In mathematics there’s this ratio called the “golden ratio” and it kind of works like this.
If the lengths of the sides of a rectangle are in the golden ratio, then the rectangle is a “golden rectangle.” It’s possible to divide a golden rectangle into a square and another golden rectangle.
If you draw a curve between the diagonals of all the squares you get what’s called a logarithmic spiral in which you can see “The Eye of God”. Crazy mathematicians.
Not just for mathematicians, artists get in on the act
However, and here’s where it gets really interesting, the golden ratio isn’t just a geometrical fascination. Since the Renaissance, many artists have used these proportions in their work. They believed (and many still do) that the aesthetics of the dimensional relationships were linked to natural dimensions which we see in the world around us.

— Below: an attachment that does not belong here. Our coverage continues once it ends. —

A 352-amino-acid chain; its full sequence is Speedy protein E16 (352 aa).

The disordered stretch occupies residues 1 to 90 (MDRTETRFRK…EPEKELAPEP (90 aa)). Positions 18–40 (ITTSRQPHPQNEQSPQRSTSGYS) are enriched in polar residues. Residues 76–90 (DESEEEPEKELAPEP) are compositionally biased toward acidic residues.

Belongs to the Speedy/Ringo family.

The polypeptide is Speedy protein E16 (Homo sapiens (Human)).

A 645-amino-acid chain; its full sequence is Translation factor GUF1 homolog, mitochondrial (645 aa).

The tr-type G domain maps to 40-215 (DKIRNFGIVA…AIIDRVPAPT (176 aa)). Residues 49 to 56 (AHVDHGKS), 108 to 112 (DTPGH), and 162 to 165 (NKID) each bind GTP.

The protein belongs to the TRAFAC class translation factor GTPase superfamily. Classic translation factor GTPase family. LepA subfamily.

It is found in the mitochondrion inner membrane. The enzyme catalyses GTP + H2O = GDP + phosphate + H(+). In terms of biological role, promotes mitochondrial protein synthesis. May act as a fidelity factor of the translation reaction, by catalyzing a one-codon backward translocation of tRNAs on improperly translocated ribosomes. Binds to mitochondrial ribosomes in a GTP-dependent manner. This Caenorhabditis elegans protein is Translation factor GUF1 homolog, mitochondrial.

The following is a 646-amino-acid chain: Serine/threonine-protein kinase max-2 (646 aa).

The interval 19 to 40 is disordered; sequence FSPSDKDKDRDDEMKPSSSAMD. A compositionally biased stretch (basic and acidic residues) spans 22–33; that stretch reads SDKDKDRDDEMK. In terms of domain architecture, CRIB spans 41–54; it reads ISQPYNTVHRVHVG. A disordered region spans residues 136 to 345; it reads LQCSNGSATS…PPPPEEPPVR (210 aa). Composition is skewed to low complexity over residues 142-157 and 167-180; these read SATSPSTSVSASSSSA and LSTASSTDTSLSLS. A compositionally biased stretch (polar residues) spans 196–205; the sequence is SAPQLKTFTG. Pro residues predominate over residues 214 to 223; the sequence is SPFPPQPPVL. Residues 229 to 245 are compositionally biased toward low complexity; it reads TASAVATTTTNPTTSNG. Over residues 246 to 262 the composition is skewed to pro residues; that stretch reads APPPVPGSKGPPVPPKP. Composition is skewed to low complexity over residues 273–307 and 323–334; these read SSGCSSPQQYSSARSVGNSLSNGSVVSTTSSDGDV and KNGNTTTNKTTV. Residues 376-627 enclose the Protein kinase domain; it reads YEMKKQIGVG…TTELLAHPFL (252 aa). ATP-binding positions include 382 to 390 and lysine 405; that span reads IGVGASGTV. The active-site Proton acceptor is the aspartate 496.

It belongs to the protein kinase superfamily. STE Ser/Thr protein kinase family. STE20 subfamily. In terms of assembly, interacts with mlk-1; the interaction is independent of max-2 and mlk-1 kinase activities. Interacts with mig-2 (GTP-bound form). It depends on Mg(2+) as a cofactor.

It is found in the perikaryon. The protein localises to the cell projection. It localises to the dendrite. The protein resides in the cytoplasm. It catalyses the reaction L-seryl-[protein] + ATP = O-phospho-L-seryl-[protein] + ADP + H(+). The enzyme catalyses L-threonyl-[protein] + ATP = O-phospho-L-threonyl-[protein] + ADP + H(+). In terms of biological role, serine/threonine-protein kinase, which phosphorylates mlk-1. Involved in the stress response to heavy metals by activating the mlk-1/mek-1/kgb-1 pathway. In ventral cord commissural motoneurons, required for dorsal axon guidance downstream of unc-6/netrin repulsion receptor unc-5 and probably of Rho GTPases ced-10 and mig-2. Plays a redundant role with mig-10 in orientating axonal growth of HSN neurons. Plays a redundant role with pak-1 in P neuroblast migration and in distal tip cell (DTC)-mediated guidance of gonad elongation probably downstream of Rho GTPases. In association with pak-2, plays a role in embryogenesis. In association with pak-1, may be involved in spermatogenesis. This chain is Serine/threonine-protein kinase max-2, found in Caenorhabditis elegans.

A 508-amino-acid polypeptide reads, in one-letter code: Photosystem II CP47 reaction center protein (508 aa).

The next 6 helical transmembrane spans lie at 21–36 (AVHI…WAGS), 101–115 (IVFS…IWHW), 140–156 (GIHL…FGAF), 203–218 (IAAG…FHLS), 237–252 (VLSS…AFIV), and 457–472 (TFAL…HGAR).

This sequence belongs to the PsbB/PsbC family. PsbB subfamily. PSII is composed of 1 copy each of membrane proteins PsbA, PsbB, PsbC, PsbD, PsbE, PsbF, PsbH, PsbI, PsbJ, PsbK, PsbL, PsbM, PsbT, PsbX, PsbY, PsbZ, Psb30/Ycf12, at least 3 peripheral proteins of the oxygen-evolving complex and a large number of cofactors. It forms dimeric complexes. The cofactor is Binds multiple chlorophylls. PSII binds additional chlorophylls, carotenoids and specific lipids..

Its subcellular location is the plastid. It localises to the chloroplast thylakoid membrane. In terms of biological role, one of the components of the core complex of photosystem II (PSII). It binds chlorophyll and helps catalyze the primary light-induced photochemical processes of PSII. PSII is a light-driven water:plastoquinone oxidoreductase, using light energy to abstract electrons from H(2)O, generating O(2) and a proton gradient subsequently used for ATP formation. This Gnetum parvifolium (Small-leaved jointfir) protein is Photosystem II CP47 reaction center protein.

Golden ratio in nature
You can also see this “logarithmic spiral” in seashells, animal horns and the cochlea of the ear. It’s nature’s design.
From physiology to botany, there’s also a link to how plan cells replicate, a link less tenuous than the others to vitis vinfera.
Published in 1509, in which he used illustrations from Pacioli’s close friend, Leonardo Da Vinci.
It’s speculated that Da Vinci used the golden ratio in his paintings from the Mona Lisa to the Last Supper where of course Jesus broke the bread and shared the wine.
And that’s why I used it in The Corkscrew website.
How’s that for a bit of a long-winded disclosure that I worked on the site, launched last week?